In Conversation With Keke Palmer – On Joining A Legendary Disney Franchise

Lightyear is the exciting origin story of Buzz Lightyear from the iconic Toy Story franchise. The astronaut who was originally voiced by Tim Allen, but is now voiced by Chris Evans in this latest movie. With his commanding officer Alisha Hawthrone (voiced by Uzo Aduba) Buzz is on a mission to escape a hostile planet and fix his mistakes. The result of numerous failed missions is that Buzz travels decades into the future. Buzz is now met by Alisha’s granddaughter Izzy Hawthrone (voiced by Keke Palmer) who is part of a comical group of volunteer junior patrol rangers. Buzz now has to let go of his initial mission and focus on a new collective goal.

I had the immense pleasure of sitting down with Keke Palmer. We chatted all about her experience joining the franchise and about true representation in film and animation.

(Source: Getty Images)


What was it like voicing a character in such an iconic franchise like Toy Story?

It was very surreal to be a part of this because I remembered Toy Story before I even thought about being an entertainer. You know, to me, it’s kind of one of those franchises that I was born into always knowing. So I was just so blown away that I got the opportunity to add on to a character such as Buzz Lightyear.

In the film Izzy has two grandmothers – Alisha and Kiko Hawthrone. Izzy’s family is such an amazing representation of being Black and also being queer. As a Black and queer person, it was really beautiful to see that depicted in a Disney movie. What was the importance of representation for you?

The point of representation is always to be able to show all people in these spaces. The representation that’s being expressed, it’s pretty much saying that these are the faces of the people that have always been a part of our story. Now, let’s show their prominence and let’s make sure that we acknowledge the part that they played in our stories. It’s the way that it’s always been. So it’s just about showing life as it’s always existed. 

One thing I really enjoyed seeing was the hairstyles. Izzy’s grandmother Alisha had cornrows and it was so nice to see that hairstyle animated.

You know Black women love to change their hairstyle. My favourite was when she had braids to one side and a little curly poof to the other side. Yeah, I was living.

If I saw this movie as a little black girl, it would have been monumental to see all those Black hairstyles on screen.

Exactly, I would have been like “wow”. As a kid, my mom loved when I had my little fro. I didn’t because I didn’t see any representation. I was like who else’s hair is like this? I agree with you, it’s great that they have different versions of Kiko’s hair in the film.

You could do pom poms, you could do half and half. You know that is important to show because it makes people feel seen.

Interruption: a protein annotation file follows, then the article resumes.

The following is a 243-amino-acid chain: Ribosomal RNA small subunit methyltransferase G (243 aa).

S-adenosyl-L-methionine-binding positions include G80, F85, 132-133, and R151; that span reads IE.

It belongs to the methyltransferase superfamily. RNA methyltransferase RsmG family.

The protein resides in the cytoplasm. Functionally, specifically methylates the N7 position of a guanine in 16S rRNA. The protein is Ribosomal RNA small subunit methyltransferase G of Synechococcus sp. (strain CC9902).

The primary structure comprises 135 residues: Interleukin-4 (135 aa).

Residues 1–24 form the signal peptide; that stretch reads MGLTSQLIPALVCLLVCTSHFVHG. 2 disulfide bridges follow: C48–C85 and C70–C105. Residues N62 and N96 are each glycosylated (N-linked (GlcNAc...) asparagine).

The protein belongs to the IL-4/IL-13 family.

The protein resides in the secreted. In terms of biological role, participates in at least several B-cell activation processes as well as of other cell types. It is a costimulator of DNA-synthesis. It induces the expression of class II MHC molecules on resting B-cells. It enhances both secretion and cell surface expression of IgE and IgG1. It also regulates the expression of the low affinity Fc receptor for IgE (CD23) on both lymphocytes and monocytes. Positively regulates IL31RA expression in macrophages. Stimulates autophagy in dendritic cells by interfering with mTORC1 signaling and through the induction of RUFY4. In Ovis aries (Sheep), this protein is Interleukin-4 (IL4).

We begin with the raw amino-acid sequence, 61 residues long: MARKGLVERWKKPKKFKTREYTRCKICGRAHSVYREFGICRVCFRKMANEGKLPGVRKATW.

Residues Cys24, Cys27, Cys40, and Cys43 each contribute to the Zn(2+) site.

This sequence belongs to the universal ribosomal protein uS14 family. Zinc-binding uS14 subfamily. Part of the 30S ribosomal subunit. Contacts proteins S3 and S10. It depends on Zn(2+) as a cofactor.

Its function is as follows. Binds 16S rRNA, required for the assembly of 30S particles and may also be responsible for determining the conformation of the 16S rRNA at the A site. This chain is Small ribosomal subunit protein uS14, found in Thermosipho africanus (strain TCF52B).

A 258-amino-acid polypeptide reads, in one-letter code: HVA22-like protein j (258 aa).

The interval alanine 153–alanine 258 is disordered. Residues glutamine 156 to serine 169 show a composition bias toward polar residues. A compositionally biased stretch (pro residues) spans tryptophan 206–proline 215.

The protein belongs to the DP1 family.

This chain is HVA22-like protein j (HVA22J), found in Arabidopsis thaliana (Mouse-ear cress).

Izzy overcame a major fear in the movie. She literally threw herself out into the deep end. Tell me about a time you overcame fear and had to push yourself out of your comfort zone? 

I’m always trying to overcome, not necessarily fear but I’m always pushing myself to do something so that I’m not afraid. Whether it’s saying how I really feel or setting a boundary. That’s probably the most difficult one for me. Realising that a part of being my very best self is setting boundaries. Fear and worries, come in all different shapes and sizes.

This film is a really beautiful depiction of teamwork and how collective efforts can make a big dream a reality. So how important is it for you to have a really strong team around you?

It’s everything to me. I feel like teamwork, it literally makes a dream work. No one person can make anything work. Everybody adds a piece to it. Growing up in filmmaking I think that’s what I love about it. It’s not just actors that make things happen. People run the cameras. The grips and the gaffers. It’s the cinematographer, it’s the craft lady. There’s so much that goes into making it work.

I really appreciate how they showcase leadership and define it in this film. It really is not always about you being the one person. It’s important to make sure that everybody gets their moment to shine.

I think collectivism is really important. Who are some really key people in your team? What roles do they play for you and how do they better you as an actor and a person?

I think there are so many people. In terms of my career, for instance, today, I don’t look this good on my own. I got some good genes but for makeup to hair to styling…I have Jordanna, Isaac and Justin. My publicist, Lauren, all of them have something to do with me being here on time and available for you today. That’s just my career. As a whole, we are talking about my mum, my dad and my siblings. All those people support me and are part of the effort in making Keke Palmer work. Teamwork is everything. I lean on my team. No one is better than the sum of their parts. 

What’s your favourite Disney film?

The Lion King because that soundtrack is crazy. And then in terms of newer Pixar films, I’d say Inside Out, especially as it pertains to mental health.

How do you want people to feel after seeing this movie?

First of all I want them to feel entertained. Storytelling, film, television…those things are meant to give us an opportunity to escape. Hopefully, after they escape in the film, they’re left with something that makes them feel hopeful. I think what I took from the film was gratitude. I immediately felt like, you know what? I’m at the right time for me. Like, I’m doing good. and I don’t need to be what anybody else wants me to be. I’m grateful for where I am right now.


Lightyear opens in all major cinemas on 17 June

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